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10 New Country Artists You Need to Know: Summer 2015

From a timeless Los Angeles troubadour to a bohemian pop-country chanteuse

Sam Outlaw Annie Bosko

Mark Davis/Beth Gwinn/Getty Images

A Los Angeles cowboy influenced as much by mariachi as Merle, a New Orleans band whose primary mission is to make fans dance and a bohemian vocalist with a crooked halo and pop lilt make up this warm-weather season's list. It's such diversity that helps define both the country and Americana genres, affording fans a listening opportunity unlike any other. With that in mind, here are the 10 acts you have to hear right now. 


Bill Orner


Sounds Like: Old Crow Medicine Show at their most jammy, the Grateful Dead at their most country     

For Fans of: Old Crow, the Avett Brothers, high-energy newgrass

Why You Should Pay Attention: This summer, the Northeastern Pennsylvania six-piece will share stages with Gregg Allman (they've played every installment of the Allman Brothers' Peach Fest), Willie Nelson, Counting Crows and Lyle Lovett and John Hiatt — a mix as eclectic as Cabinet's own string-based sound. Their latest album, Celebration, lives up to its name, a propulsive ritual of a record that shows off the 10-year chemistry between pickin' cousins Pappy Biondo and J.P. Biondo, drummer Jami Novak, fiddler Todd Kopec, bassist Dylan Skursky and guitar player Mickey Coviello. Landing on bluegrass as the group's structure was merely an accident says Pappy Biondo. "The instruments themselves drove us to where we are today. J.P. didn't know what a mandolin was, and I had no idea what a banjo was. He had one sitting at his house and I picked it up, but I hadn't listened to a lick of bluegrass," he says. "We really had no idea what bluegrass was, and to a degree, we still don't. That's the beauty of it."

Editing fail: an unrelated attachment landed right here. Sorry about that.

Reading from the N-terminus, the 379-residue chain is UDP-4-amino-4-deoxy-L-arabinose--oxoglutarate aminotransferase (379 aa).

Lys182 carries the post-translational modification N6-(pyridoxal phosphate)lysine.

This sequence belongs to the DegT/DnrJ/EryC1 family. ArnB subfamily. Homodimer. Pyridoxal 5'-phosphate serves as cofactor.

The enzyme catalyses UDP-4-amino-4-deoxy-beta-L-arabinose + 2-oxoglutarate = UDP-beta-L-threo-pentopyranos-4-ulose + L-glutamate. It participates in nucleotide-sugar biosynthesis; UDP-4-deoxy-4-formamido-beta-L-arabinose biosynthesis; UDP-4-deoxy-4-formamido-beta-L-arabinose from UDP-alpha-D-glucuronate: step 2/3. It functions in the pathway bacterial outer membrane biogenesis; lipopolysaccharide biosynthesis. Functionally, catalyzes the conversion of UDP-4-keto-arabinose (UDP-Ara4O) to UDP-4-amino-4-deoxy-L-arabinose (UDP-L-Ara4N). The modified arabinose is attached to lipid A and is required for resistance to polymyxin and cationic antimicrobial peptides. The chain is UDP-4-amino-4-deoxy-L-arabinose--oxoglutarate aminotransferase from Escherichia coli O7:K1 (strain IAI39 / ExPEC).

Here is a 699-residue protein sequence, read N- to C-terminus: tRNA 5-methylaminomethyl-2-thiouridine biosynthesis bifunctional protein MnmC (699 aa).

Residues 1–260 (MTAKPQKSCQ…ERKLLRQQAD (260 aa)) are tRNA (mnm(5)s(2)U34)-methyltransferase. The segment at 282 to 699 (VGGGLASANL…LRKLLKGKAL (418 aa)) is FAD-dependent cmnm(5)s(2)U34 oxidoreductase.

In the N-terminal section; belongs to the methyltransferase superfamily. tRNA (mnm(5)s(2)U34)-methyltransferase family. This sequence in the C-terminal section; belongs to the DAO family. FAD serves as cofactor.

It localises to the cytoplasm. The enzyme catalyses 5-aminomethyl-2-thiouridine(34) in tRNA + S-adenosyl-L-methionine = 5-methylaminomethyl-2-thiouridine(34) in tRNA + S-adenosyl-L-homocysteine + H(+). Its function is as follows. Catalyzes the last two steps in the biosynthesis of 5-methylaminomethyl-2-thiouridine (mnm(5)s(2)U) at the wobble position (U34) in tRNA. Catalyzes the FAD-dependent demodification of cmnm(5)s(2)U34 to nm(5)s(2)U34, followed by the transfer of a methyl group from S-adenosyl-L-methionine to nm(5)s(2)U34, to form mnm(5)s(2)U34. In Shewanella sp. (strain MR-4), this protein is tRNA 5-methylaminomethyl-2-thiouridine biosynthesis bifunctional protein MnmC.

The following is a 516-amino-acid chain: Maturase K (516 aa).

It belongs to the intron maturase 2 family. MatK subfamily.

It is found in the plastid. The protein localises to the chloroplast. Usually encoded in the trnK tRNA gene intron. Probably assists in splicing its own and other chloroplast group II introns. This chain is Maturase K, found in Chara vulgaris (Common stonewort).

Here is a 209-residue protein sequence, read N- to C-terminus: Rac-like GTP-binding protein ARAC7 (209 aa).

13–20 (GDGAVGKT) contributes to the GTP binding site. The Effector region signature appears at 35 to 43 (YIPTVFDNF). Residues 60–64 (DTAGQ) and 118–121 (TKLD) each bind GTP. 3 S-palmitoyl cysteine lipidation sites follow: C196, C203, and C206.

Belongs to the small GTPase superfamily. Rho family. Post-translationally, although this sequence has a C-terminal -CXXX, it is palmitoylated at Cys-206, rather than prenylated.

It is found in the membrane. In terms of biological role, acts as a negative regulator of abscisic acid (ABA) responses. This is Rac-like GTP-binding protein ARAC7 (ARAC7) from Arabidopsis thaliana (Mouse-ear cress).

They Say: "We're kind of chameleons and what our fans like most about us is how we weave in and out of genres. Some of my favorite bands have done that, Beck in particular," says Biondo. "J.P. and I got our acoustic kicks on this last record, and maybe Todd will do something experimental with the next one. There's no leader to the group. We just see where it goes."

Hear for Yourself: The unstoppable groove of "Celebration" is a how-to guide for lovin' — and hurtin'. Joseph Hudak